Do you identify with John Q? Do you feel he was justified in the extreme measures he took to save his child?
He is before all things, and in Him all things hold together. (Colossians 11:17)
The Lord is my rock, my fortress and my deliverer; my God is my rock, in whom I take refuge, my shield and the horn of my salvation. He is my stronghold, my refuge and my savior—from violent people you save me.
I called to the Lord, who is worthy of praise, and have been saved from my enemies. The waves of death swirled about me: the torrents of destruction overwhelmed me. The cords of the grave coiled around me; the snares of death confronted me.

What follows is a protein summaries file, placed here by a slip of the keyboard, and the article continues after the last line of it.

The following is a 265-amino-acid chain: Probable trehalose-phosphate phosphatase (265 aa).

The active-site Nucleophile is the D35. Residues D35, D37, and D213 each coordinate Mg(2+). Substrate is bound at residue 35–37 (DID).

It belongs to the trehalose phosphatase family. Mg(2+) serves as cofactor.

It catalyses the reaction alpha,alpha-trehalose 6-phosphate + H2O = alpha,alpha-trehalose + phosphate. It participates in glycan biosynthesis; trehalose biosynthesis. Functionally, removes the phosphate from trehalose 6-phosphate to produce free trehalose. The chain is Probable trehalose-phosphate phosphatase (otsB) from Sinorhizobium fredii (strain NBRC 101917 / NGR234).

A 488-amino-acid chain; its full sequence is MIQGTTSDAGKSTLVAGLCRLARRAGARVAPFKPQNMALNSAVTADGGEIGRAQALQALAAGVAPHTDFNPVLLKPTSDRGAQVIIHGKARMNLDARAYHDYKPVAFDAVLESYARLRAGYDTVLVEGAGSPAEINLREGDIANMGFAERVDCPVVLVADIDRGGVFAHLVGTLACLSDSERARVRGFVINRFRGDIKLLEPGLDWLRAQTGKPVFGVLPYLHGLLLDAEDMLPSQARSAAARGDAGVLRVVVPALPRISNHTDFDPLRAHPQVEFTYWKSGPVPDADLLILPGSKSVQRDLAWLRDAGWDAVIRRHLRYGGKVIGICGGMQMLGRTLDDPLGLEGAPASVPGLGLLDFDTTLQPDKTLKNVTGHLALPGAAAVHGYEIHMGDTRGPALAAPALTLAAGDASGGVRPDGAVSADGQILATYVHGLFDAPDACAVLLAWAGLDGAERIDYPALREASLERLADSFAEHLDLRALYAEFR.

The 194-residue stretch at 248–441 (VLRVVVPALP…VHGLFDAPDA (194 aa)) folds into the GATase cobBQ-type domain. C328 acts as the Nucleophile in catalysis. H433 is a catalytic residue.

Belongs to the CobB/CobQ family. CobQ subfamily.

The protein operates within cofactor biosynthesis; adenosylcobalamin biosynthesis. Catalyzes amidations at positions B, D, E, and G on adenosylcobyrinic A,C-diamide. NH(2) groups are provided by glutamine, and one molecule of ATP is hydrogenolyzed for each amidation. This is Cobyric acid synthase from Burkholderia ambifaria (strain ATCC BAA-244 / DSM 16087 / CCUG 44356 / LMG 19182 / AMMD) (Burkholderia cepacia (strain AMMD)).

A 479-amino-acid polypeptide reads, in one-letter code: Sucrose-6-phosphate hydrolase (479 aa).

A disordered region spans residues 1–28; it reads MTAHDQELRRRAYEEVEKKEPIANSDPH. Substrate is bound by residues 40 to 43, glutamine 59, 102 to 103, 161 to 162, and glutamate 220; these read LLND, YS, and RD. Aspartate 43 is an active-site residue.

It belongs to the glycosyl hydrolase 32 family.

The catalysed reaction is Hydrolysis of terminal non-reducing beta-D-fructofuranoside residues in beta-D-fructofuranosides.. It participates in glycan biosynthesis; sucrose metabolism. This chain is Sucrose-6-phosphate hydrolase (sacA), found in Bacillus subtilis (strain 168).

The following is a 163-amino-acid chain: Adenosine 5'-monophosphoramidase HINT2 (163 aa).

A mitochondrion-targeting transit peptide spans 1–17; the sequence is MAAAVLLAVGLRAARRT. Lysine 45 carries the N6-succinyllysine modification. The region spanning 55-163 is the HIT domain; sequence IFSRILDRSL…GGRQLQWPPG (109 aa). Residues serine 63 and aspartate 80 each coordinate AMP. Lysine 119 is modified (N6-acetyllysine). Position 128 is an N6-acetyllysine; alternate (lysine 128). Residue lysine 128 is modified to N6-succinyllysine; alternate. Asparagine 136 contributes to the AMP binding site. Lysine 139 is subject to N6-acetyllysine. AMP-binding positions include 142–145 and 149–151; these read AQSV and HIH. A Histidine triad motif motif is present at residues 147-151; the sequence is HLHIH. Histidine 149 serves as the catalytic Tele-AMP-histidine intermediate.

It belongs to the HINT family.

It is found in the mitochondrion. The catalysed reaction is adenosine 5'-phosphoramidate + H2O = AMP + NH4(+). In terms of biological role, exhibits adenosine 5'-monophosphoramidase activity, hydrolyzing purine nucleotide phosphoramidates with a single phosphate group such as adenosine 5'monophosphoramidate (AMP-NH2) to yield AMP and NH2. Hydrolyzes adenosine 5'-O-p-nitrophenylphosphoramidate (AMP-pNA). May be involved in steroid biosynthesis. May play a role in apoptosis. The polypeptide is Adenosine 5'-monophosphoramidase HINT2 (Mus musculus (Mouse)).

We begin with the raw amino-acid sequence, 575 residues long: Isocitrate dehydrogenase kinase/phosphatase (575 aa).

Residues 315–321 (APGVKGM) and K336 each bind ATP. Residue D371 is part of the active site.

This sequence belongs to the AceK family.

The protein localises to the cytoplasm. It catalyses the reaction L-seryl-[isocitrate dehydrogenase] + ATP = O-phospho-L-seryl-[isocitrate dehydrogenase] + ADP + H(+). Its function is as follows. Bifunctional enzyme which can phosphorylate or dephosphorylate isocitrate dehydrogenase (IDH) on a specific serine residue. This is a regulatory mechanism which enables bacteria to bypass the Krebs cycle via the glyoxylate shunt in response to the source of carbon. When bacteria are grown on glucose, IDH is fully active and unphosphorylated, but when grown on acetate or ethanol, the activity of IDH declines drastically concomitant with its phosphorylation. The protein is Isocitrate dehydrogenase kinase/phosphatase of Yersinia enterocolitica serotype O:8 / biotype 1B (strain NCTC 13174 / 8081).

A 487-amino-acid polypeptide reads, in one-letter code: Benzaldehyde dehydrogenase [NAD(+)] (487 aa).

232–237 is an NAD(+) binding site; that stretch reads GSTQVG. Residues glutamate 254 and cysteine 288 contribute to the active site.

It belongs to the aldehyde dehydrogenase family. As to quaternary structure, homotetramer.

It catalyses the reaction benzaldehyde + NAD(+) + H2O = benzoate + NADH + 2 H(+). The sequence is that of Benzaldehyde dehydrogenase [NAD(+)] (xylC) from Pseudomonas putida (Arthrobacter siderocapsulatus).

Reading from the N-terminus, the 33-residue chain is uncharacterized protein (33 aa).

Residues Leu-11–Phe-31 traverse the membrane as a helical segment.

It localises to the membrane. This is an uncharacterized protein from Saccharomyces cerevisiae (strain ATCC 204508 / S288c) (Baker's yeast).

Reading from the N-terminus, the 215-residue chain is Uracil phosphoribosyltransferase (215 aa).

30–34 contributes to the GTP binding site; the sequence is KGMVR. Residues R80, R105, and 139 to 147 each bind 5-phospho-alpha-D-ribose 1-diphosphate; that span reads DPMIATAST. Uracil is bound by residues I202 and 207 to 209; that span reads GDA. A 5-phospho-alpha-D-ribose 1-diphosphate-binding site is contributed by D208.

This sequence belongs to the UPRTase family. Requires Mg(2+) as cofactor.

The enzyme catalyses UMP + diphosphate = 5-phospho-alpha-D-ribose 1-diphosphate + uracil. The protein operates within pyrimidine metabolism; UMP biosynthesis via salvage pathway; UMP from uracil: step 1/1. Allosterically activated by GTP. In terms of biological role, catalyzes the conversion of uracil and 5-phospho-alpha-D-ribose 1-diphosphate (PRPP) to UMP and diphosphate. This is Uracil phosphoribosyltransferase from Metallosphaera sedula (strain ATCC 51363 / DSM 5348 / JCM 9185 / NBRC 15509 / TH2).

In my distress I called to the Lord; I called out to my God. From his temple he heard my voice; my cry came to his ears. (2 Samuel 22:2-7)
I have told you these things, so that in me you may have peace. In this world you will have trouble. But take heart! I have overcome the world. (John 16:33)
When you feel you are walking in Peter’s footsteps,
That’s the flesh talking, and it’s precisely the time to tune your spiritual ears to the Savior. Embrace and learn from His rebuke, “You are an offense to me, because you are clinging to the habits of men and forsaking your inheritance with God; an inheritance I bought for you with my blood!
Recognize your emotions for what they are. Recognize that the heart is deceitful (Jeremiah 17:9). Face your emotions. Don’t hide from them or deny them. Just don’t allow them to dominate your spirit and dictate your actions.
You are a princess of the Almighty King.
You are a prince of the Lord God.